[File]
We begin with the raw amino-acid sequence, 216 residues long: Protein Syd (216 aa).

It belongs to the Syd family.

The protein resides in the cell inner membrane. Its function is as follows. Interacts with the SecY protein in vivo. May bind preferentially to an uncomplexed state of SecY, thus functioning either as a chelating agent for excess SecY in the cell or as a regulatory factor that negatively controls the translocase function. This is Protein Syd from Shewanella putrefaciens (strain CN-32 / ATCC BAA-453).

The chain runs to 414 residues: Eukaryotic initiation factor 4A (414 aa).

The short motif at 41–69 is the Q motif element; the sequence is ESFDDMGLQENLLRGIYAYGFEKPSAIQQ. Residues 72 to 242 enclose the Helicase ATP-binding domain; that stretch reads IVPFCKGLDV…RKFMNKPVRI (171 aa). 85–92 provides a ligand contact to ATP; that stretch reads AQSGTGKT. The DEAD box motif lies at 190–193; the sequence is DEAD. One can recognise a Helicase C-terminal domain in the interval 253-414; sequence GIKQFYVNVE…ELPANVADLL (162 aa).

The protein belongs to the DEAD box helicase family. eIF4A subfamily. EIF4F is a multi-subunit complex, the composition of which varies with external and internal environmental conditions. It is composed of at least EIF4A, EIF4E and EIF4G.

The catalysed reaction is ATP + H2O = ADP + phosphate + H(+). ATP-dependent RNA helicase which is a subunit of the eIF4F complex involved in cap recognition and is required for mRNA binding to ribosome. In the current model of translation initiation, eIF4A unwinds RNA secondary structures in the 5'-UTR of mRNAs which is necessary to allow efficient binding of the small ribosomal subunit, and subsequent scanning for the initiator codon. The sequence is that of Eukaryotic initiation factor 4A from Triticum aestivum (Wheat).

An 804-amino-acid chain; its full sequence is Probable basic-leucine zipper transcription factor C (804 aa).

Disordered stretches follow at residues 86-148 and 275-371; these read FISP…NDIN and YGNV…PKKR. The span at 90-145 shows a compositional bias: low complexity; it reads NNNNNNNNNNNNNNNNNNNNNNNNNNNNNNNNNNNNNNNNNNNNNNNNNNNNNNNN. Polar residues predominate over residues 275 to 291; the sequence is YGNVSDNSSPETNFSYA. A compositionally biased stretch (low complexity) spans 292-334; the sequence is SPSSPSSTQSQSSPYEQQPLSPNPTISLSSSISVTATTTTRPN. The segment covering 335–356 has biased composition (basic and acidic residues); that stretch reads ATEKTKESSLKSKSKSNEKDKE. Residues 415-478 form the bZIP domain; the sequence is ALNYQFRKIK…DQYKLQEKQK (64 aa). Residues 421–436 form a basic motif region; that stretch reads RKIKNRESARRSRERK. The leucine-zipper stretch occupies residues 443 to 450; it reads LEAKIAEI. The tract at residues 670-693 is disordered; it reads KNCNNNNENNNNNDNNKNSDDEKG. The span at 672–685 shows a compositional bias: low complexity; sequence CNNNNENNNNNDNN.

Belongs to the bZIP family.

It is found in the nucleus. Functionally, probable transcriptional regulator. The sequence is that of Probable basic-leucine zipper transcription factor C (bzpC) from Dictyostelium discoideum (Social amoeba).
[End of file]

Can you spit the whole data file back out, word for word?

We begin with the raw amino-acid sequence, 216 residues long: Protein Syd (216 aa).

It belongs to the Syd family.

The protein resides in the cell inner membrane. Its function is as follows. Interacts with the SecY protein in vivo. May bind preferentially to an uncomplexed state of SecY, thus functioning either as a chelating agent for excess SecY in the cell or as a regulatory factor that negatively controls the translocase function. This is Protein Syd from Shewanella putrefaciens (strain CN-32 / ATCC BAA-453).

The chain runs to 414 residues: Eukaryotic initiation factor 4A (414 aa).

The short motif at 41–69 is the Q motif element; the sequence is ESFDDMGLQENLLRGIYAYGFEKPSAIQQ. Residues 72 to 242 enclose the Helicase ATP-binding domain; that stretch reads IVPFCKGLDV…RKFMNKPVRI (171 aa). 85–92 provides a ligand contact to ATP; that stretch reads AQSGTGKT. The DEAD box motif lies at 190–193; the sequence is DEAD. One can recognise a Helicase C-terminal domain in the interval 253-414; sequence GIKQFYVNVE…ELPANVADLL (162 aa).

The protein belongs to the DEAD box helicase family. eIF4A subfamily. EIF4F is a multi-subunit complex, the composition of which varies with external and internal environmental conditions. It is composed of at least EIF4A, EIF4E and EIF4G.

The catalysed reaction is ATP + H2O = ADP + phosphate + H(+). ATP-dependent RNA helicase which is a subunit of the eIF4F complex involved in cap recognition and is required for mRNA binding to ribosome. In the current model of translation initiation, eIF4A unwinds RNA secondary structures in the 5'-UTR of mRNAs which is necessary to allow efficient binding of the small ribosomal subunit, and subsequent scanning for the initiator codon. The sequence is that of Eukaryotic initiation factor 4A from Triticum aestivum (Wheat).

An 804-amino-acid chain; its full sequence is Probable basic-leucine zipper transcription factor C (804 aa).

Disordered stretches follow at residues 86-148 and 275-371; these read FISP…NDIN and YGNV…PKKR. The span at 90-145 shows a compositional bias: low complexity; it reads NNNNNNNNNNNNNNNNNNNNNNNNNNNNNNNNNNNNNNNNNNNNNNNNNNNNNNNN. Polar residues predominate over residues 275 to 291; the sequence is YGNVSDNSSPETNFSYA. A compositionally biased stretch (low complexity) spans 292-334; the sequence is SPSSPSSTQSQSSPYEQQPLSPNPTISLSSSISVTATTTTRPN. The segment covering 335–356 has biased composition (basic and acidic residues); that stretch reads ATEKTKESSLKSKSKSNEKDKE. Residues 415-478 form the bZIP domain; the sequence is ALNYQFRKIK…DQYKLQEKQK (64 aa). Residues 421–436 form a basic motif region; that stretch reads RKIKNRESARRSRERK. The leucine-zipper stretch occupies residues 443 to 450; it reads LEAKIAEI. The tract at residues 670-693 is disordered; it reads KNCNNNNENNNNNDNNKNSDDEKG. The span at 672–685 shows a compositional bias: low complexity; sequence CNNNNENNNNNDNN.

Belongs to the bZIP family.

It is found in the nucleus. Functionally, probable transcriptional regulator. The sequence is that of Probable basic-leucine zipper transcription factor C (bzpC) from Dictyostelium discoideum (Social amoeba).